Beyond Telemedicine: Ohio Expands Its Use of Videoconferencing Technologies
Wilkinson, Reginald A., Gailium, Michelle, Corrections Today
Ohio Expands Its Use of Videoconferencing Technologies
Technology has expanded the communications canvas to an almost unfathomable range. Who could have imagined that Alexander Graham Bell's tinny message, "Watson, come here, I need you," presaged such wonders as long-distance direct dialing, satellite communications, e-mail, the Internet and more? And while it's entertaining to indulge in flights of fancy about the future of communications, it's vital to get a firm handle on the uses of technology that are available to us today.
The concept of using advanced telecommunications for medical applications in correctional settings was introduced in Ohio in 1994. Since then, Ohio has had an opportunity to expand its application of the new technology, as well as understand some of the barriers to its effective usage.
The Ohio Department of Rehabilitation and Correction (DRC) telemedicine pilot project was launched in 1994, effectively linking the Ohio State University Medical Center (OSUMC) with the Southern Ohio Correctional Facility (SOCF), Ohio's maximum security prison. The purpose of the program was to replace the transportation of some dangerous offenders via state highways with the transportation of medical information on those offenders via telecommunications links. We also expected to improve on the timeliness and efficiency of health care delivery and save on transportation and overtime costs by eliminating unnecessary round-trip hospital visits.
In just a couple of years, DRC has become a leader in the use of telemedicine, and was listed by Telemedicine Today in August 1997 as having the third largest nonradiological clinical program in the world. Seven prisons now are linked to OSUMC, averaging 225 consultations per month. With more than 4,000 consultations since 1994, we are preparing to extend the network to each of our prisons. Telemedicine has moved from a tentative pilot project to a full-blown medical services management process. While telemedicine may not employ the traditional "hands-on" medical methodology, we have no reason to believe the process isn't equally effective.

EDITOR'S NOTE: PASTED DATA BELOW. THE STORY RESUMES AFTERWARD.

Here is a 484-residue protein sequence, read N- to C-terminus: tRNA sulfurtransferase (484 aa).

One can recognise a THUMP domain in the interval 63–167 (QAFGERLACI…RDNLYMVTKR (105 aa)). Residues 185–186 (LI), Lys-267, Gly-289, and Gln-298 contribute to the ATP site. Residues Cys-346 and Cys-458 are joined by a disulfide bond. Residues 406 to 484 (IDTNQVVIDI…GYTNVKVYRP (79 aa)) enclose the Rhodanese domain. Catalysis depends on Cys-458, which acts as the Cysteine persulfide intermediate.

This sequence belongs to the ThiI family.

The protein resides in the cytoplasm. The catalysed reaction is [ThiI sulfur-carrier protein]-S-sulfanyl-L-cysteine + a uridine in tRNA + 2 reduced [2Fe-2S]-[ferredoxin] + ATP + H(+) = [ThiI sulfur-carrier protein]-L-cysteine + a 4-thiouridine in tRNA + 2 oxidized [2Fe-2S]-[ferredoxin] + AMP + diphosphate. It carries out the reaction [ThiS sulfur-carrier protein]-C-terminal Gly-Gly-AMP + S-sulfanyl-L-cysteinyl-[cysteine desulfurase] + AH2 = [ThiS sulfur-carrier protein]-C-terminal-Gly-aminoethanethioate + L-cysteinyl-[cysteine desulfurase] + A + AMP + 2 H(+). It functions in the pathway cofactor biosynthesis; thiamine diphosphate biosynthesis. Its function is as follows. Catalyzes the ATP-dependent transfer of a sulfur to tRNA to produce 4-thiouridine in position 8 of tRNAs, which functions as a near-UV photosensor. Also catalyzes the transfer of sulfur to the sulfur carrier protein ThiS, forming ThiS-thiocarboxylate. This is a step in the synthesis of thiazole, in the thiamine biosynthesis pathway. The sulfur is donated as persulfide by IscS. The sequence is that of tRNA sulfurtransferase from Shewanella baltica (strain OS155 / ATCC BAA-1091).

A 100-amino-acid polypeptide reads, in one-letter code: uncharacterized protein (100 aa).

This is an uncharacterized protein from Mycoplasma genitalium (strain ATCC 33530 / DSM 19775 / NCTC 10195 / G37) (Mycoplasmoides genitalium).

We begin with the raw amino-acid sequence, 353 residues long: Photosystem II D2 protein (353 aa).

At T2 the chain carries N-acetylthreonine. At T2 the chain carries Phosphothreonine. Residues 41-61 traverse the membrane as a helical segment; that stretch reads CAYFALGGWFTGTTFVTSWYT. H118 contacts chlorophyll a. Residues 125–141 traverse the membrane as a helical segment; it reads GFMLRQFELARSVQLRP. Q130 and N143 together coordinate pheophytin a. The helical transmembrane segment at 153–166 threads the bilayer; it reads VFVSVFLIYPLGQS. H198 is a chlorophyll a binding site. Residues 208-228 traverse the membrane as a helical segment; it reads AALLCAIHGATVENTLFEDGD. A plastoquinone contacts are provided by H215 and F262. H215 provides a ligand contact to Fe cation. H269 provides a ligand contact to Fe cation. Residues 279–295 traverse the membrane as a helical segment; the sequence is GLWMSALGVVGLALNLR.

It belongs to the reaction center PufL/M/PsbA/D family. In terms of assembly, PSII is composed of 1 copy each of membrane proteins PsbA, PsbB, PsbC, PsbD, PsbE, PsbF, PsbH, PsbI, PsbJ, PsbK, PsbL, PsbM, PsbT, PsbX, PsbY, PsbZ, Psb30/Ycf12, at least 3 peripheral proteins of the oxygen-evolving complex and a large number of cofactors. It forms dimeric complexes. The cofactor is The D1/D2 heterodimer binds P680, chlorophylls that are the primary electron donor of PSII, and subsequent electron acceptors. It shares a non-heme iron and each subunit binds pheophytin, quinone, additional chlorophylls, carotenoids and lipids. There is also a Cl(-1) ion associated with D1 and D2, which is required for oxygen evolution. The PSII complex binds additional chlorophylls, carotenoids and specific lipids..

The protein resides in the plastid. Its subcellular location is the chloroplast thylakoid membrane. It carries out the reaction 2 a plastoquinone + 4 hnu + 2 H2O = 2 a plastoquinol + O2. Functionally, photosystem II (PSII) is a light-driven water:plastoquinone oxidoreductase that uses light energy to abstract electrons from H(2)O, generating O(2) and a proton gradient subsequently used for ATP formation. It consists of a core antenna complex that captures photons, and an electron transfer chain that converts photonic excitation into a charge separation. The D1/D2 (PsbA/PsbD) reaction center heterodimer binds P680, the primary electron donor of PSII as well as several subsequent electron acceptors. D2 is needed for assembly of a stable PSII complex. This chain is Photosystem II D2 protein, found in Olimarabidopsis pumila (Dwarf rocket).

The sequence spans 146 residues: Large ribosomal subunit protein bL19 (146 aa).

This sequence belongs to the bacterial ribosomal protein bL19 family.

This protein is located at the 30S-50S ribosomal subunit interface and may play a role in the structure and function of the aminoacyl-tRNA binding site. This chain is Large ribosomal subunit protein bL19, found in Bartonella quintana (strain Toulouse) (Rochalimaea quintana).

The benefits of telemedicine have exceeded all expectations. The reduction in numbers of potentially dangerous offenders in transit has indeed been realized, as has the cost benefit derived by shifting transportation officers and vehicles to other uses. Inmates hoping to angle a free ride to the doctor by faking medical problems have had the magic carpet pulled out from under them. As a bonus, institutional medical staff benefit by increased access to OSUMC's vast medical resources. For example, every Friday at noon, correctional nurses and physicians are invited to participate in live, interactive, fully accredited medical education programs emanating from OSUMC's well-regarded Ohio Medical Education Network Programs (OMEN), which repeatedly have garnered national attention and acclaim. Other sites nationwide access the programs via satellite, but Ohio correctional sites get them over a dedicated T-1 system, right into their clinics.
"When we began using our system, we employed it solely for its original purpose, to have our inmate-patients seen by medical specialists far from our area," says C.J. Kalb, a registered nurse who serves as site coordinator at the Oakwood Correctional Facility (OCF), an acute care, psychiatric hospital/correctional facility in Lima, Ohio. "We soon came to realize the vast capabilities of the technology and began using it for things no one ever dreamed. We, the operators of telemedicine, just now are beginning to see that its capabilities are endless. We have expanded the uses to include complete psychiatric assessments, allowing us to solicit input on difficult cases from experts across the state, as well as for discussing specific cases between two or more psychiatric units."
The use of telemedicine technology is, indeed, expanding. …